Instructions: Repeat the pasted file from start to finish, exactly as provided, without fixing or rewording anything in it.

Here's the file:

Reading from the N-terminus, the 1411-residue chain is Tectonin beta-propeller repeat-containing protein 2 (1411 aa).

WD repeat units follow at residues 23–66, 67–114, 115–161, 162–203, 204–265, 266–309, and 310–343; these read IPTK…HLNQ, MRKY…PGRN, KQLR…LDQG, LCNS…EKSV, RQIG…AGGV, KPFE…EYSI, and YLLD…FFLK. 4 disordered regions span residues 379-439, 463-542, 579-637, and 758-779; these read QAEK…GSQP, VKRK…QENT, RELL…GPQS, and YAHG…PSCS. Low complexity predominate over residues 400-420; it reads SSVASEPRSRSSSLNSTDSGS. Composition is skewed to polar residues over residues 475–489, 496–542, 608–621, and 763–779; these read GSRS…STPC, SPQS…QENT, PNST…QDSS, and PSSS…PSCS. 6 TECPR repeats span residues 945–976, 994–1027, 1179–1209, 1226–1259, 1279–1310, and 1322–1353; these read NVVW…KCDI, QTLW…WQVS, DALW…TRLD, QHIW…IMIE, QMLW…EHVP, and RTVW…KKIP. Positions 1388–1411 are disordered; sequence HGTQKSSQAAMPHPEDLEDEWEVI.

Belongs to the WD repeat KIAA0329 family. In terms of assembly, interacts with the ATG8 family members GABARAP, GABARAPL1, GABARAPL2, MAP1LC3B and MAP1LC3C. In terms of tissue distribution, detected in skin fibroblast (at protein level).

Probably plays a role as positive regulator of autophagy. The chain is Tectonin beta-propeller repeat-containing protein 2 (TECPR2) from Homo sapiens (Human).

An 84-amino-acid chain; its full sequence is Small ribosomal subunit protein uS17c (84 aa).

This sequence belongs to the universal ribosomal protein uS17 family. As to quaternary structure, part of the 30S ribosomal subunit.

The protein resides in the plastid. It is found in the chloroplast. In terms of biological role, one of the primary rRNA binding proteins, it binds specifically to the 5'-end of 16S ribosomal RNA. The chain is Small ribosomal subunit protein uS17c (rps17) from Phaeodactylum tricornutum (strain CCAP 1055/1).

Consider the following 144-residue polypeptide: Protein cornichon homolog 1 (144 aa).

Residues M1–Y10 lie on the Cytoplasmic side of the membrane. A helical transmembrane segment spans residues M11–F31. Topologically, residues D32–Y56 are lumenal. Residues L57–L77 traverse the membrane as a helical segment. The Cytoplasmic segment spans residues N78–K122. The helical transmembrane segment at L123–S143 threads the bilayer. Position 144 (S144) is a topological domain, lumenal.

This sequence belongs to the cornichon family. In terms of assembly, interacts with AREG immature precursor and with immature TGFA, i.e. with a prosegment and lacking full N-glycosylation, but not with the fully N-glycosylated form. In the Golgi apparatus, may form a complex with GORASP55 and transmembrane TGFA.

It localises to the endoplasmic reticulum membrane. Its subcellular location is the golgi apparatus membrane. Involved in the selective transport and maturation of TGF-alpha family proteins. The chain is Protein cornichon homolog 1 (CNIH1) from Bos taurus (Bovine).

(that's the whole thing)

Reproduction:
Reading from the N-terminus, the 1411-residue chain is Tectonin beta-propeller repeat-containing protein 2 (1411 aa).

WD repeat units follow at residues 23–66, 67–114, 115–161, 162–203, 204–265, 266–309, and 310–343; these read IPTK…HLNQ, MRKY…PGRN, KQLR…LDQG, LCNS…EKSV, RQIG…AGGV, KPFE…EYSI, and YLLD…FFLK. 4 disordered regions span residues 379-439, 463-542, 579-637, and 758-779; these read QAEK…GSQP, VKRK…QENT, RELL…GPQS, and YAHG…PSCS. Low complexity predominate over residues 400-420; it reads SSVASEPRSRSSSLNSTDSGS. Composition is skewed to polar residues over residues 475–489, 496–542, 608–621, and 763–779; these read GSRS…STPC, SPQS…QENT, PNST…QDSS, and PSSS…PSCS. 6 TECPR repeats span residues 945–976, 994–1027, 1179–1209, 1226–1259, 1279–1310, and 1322–1353; these read NVVW…KCDI, QTLW…WQVS, DALW…TRLD, QHIW…IMIE, QMLW…EHVP, and RTVW…KKIP. Positions 1388–1411 are disordered; sequence HGTQKSSQAAMPHPEDLEDEWEVI.

Belongs to the WD repeat KIAA0329 family. In terms of assembly, interacts with the ATG8 family members GABARAP, GABARAPL1, GABARAPL2, MAP1LC3B and MAP1LC3C. In terms of tissue distribution, detected in skin fibroblast (at protein level).

Probably plays a role as positive regulator of autophagy. The chain is Tectonin beta-propeller repeat-containing protein 2 (TECPR2) from Homo sapiens (Human).

An 84-amino-acid chain; its full sequence is Small ribosomal subunit protein uS17c (84 aa).

This sequence belongs to the universal ribosomal protein uS17 family. As to quaternary structure, part of the 30S ribosomal subunit.

The protein resides in the plastid. It is found in the chloroplast. In terms of biological role, one of the primary rRNA binding proteins, it binds specifically to the 5'-end of 16S ribosomal RNA. The chain is Small ribosomal subunit protein uS17c (rps17) from Phaeodactylum tricornutum (strain CCAP 1055/1).

Consider the following 144-residue polypeptide: Protein cornichon homolog 1 (144 aa).

Residues M1–Y10 lie on the Cytoplasmic side of the membrane. A helical transmembrane segment spans residues M11–F31. Topologically, residues D32–Y56 are lumenal. Residues L57–L77 traverse the membrane as a helical segment. The Cytoplasmic segment spans residues N78–K122. The helical transmembrane segment at L123–S143 threads the bilayer. Position 144 (S144) is a topological domain, lumenal.

This sequence belongs to the cornichon family. In terms of assembly, interacts with AREG immature precursor and with immature TGFA, i.e. with a prosegment and lacking full N-glycosylation, but not with the fully N-glycosylated form. In the Golgi apparatus, may form a complex with GORASP55 and transmembrane TGFA.

It localises to the endoplasmic reticulum membrane. Its subcellular location is the golgi apparatus membrane. Involved in the selective transport and maturation of TGF-alpha family proteins. The chain is Protein cornichon homolog 1 (CNIH1) from Bos taurus (Bovine).